Some Louisville restaurants shifting gears to handle rise in COVID-19 cases fueled by omicron variant Sunday, Jan 16 2022 

Some restaurants are asking patrons to either show proof of vaccination or a negative test while others have reduced hours or closed locations temporarily.


Consumers greeted with empty shelves, scarcity of items amid supply chain and staffing challenges Thursday, Jan 13 2022 

Stores across the country are battling through delays in shipments, leading to some empty shelves and others very low on popular food items.


Humana delays employee return once again as COVID cases rise Wednesday, Jan 5 2022 

Employees were supposed to return to the office building in downtown Louisville starting Jan. 17, but the rise in the omicron variant changed that.


Louisville businesses Celebrate Wildcat’s Citrus Bowl game Friday, Dec 31 2021 

Local businesses say after being hard hit during the pandemic, no matter how UK fairs in the VRBO Citrus Bowl, they already feel like big winners.


List | New Kentuckiana laws that go into effect New Year’s Day Friday, Dec 31 2021 

These laws range from topics on health and safety to financial reporting.


‘Our philosophy is just survive’: Indiana business discusses new surge, impact Thursday, Dec 30 2021 

Leaders from all different sectors – education, businesses and hospitals -- all held meetings Thursday to discuss the best ways to move forward.


Side guards on trucks may become required, depends on research results Wednesday, Dec 29 2021 

Although controlled crashes involving cars have shown side guards can be effective, critics contest they're still unproven.


COVID-19 test kits flying off store shelves, here’s how to search for one; What to do if you can’t find one Monday, Dec 27 2021 

People across Kentucky are having a hard time finding an at-home test as many pharmacies and other stores that sell them are completely out.


Nonstop flight from Louisville to Boston is ‘answer to a longtime call’ Thursday, Dec 16 2021 

The American Airlines flights from SDF to BOS will begin in June 2022 and tickets go on sale Monday, Dec. 20.


Survivor of the Mayfield candle factory files lawsuit Thursday, Dec 16 2021 

An employee of the Mayfield candle factory who survived the building’s collapse during last week’s tornado has filed a lawsuit claiming the company did not adequately protect them during the storm.

Eight people died when the storm hit; there were 110 people inside the building.

The lawsuit was filed in Graves Circuit Court on behalf of Elijah Johnson and other “similarly situated” employees of Mayfield Consumer Products. The suit claims the company refused to let its employees leave the factory Friday night, even though the factory had “at least 3 hours’ notice of the danger” the severe weather could bring.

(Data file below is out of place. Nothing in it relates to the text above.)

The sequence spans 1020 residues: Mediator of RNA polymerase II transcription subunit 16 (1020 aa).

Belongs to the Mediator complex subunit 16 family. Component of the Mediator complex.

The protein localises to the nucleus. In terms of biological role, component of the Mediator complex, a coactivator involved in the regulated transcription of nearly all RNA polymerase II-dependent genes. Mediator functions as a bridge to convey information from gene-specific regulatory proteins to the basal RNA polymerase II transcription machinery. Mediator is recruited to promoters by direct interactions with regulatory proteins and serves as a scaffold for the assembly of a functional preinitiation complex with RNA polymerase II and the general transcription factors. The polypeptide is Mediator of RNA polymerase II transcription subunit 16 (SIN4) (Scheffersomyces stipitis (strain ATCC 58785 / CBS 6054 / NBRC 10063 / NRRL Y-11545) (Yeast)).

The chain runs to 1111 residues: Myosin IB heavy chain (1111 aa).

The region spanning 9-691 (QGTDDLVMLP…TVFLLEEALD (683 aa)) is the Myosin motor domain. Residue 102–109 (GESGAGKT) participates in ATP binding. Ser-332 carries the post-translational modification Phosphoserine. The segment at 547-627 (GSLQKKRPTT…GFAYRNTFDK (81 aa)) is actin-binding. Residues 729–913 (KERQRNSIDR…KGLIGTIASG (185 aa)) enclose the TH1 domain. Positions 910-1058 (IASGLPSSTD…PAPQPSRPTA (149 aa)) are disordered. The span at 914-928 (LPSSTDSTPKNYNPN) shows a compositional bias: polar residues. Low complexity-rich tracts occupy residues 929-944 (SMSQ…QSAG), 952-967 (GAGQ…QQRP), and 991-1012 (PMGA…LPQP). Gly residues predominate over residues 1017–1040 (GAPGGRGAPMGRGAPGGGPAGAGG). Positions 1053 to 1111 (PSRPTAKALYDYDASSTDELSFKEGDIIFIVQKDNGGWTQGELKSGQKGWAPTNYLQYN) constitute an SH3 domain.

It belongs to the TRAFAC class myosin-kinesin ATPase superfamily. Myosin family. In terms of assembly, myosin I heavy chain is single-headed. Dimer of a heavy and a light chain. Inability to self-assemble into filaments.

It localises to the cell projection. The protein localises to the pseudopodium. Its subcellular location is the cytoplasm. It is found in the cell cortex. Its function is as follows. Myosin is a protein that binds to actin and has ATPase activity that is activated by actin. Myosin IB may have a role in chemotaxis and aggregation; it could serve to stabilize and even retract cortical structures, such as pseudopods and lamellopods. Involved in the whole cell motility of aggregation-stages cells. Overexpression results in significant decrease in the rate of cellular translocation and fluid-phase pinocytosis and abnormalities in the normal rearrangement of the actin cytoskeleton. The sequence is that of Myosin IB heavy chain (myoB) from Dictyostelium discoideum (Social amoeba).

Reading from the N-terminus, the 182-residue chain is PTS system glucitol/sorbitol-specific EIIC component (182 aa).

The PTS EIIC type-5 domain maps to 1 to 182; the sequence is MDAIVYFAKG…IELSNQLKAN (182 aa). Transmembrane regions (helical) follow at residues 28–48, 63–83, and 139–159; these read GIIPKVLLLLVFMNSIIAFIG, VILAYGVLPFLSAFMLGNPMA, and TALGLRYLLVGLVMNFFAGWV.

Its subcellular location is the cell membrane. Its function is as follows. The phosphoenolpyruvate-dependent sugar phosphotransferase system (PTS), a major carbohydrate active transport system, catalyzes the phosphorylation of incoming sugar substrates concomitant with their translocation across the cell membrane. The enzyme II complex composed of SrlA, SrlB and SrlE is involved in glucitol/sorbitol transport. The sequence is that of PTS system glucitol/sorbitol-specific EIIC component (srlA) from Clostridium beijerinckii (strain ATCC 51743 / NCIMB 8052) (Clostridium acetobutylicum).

This amounts to “flagrant indifference” to the rights of Johnson and other workers, the lawsuit claims.

A lawsuit represents allegations from one side of an issue. Bob Ferguson, a spokesperson for Mayfield Consumer Products, could not be immediately reached for comment. Ferguson said this week that employees were free to leave without retribution.

Attorney William Davis of Lexington, who filed the lawsuit, has not yet responded to requests for comment. 

Amos Jones, a Washington, D.C. based attorney working with Davis on the case, said they decided to file the lawsuit after the company retained a public relations firm to deny the claims of surviving employees.

“It’s not even spin, it’s a cover up,” Jones said Thursday. Jones issued a press release this week claiming a “smoking gun”:  he later told KyCIR that an employee had a recording backing up the claims they faced firing if they left. But there are no details about the evidence or allegations in the lawsuit beyond those cited in news stories.

When asked about the evidence, Jones said they have information they plan to turn over to state and federal investigators.

OnTuesday, Mayfield Consumer Products CEO Troy Propes announced in a statement that the company had hired experts to investigate how managers handled the storm. 

“We’re confident that our team leaders acted entirely appropriately and were, in fact, heroic in their efforts to shelter our employees,” the statement said.

The factory produced candles for retailers including Bath & Body Works and had a history of workplace safety violations in recent years. In 2019, a man recruited to work at the factory from Puerto Rico filed suit against the company, claiming Mayfield recruited him and others to Kentucky only to fire him because he was overweight. The lawsuit was eventually dismissed.

The company also hired people incarcerated by at least two local jails. Seven people from the Graves County jail were at the factory the night of the storm; all survived, but the jail deputy guarding them, Robert Daniel, died of his injuries.

The post Survivor of the Mayfield candle factory files lawsuit appeared first on Kentucky Center for Investigative Reporting.

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